Court was partisan

Posted: Monday, December 17, 2001

As another person, like Nina Mollett, happy to describe myself as a "democracy partisan," I hope I can answer Richard Schmitz' questions and correct some factual errors in his letter.

He wonders what the point of Ms. Mollett's essay was. It was clearly stated: to mark the anniversary of the only occasion an American presidential election has been hijacked from its constitutional framework by political partisans on the Supreme Court an event of considerable historical and political significance.

Mr. Schmitz wonders how a Gore victory would have been any more valid. A Gore win would have been based on decisions within a state's court system: the place where state electoral law has always been adjudicated.

Mr. Schmitz states that a media count confirmed Bush's entitlement to Florida's electoral votes. He is right that one did, but the many media counts of selected ballots have produced results in favor of both Bush and Gore.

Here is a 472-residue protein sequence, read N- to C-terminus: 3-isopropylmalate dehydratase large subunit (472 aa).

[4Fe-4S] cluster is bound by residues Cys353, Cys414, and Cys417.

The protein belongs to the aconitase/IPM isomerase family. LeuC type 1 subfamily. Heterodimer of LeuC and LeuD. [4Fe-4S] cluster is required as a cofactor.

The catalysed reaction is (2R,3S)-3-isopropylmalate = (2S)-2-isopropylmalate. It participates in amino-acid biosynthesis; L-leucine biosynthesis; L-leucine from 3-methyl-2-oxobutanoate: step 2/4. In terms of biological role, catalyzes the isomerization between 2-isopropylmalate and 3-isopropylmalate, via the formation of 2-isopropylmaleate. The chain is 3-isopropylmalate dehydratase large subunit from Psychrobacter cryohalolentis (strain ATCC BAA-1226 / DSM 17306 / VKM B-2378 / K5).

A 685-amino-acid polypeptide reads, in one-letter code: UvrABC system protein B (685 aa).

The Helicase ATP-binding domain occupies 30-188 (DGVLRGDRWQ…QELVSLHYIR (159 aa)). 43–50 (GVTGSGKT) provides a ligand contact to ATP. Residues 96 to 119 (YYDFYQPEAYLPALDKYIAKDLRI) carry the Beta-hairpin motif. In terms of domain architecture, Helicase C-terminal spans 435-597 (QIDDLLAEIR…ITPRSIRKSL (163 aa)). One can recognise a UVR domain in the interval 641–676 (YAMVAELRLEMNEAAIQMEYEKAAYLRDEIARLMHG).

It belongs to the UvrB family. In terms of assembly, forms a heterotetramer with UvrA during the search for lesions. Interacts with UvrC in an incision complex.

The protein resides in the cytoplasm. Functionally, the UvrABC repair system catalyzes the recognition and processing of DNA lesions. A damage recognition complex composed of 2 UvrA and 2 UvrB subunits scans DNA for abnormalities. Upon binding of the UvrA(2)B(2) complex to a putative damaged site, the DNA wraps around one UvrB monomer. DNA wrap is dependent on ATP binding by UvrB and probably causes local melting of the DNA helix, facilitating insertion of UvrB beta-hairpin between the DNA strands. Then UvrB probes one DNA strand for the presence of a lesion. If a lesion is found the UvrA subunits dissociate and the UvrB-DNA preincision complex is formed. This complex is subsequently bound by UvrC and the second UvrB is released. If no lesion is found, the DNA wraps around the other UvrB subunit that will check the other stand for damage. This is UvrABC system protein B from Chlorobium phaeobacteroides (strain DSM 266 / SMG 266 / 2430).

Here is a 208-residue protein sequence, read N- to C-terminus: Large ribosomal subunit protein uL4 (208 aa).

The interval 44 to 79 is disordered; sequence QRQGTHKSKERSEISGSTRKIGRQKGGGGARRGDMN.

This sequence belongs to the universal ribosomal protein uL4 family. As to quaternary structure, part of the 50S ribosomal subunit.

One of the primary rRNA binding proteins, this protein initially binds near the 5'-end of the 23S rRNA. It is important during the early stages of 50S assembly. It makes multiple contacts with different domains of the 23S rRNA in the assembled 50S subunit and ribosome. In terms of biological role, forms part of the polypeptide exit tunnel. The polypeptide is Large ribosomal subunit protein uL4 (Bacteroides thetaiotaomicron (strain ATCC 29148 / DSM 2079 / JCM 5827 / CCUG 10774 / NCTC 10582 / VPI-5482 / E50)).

The 2000 election was not a "statistical dead heat" as Mr. Schmitz contends. Well over half a million more Americans voted for Mr. Gore than voted for Mr. Bush. Not a landslide, but a clear preference on the part of the nation's electorate.

Mr. Schmitz states: "a winner (was) declared according to the Constitution." In fact, that's the problem: the Constitution calls for the resolution of such matters in the Congress. The fact that five Republicans on the Supreme Court used a constitutionally absurd and transparently partisan decision to award the presidency to a political party mate in a procedure clearly outside of the constitutional framework is exactly why this event is so noteworthy.

The Republicans' fondest hope is that Americans will "get over it" and "move on." Considering the typical American's uninterest in political issues that is distressingly likely to happen.

But for political nonpartisans like myself, for "democracy partisans" who value the integrity of America's system of electoral democracy, the Republicans' use of their partisans on the Supreme Court to seize a political office they could not claim by the consent of the governed at the ballot box will truly live in infamy. The Republicans did more real and lasting damage to the "American way" during November and December 2000 than the Japanese did on Dec. 7, 1941, or Osama bin Laden did on Sept. 11, 2001.

That should never be forgotten. And I'm glad Ms. Mollett made the effort to remind us.

Donald R. Douglas


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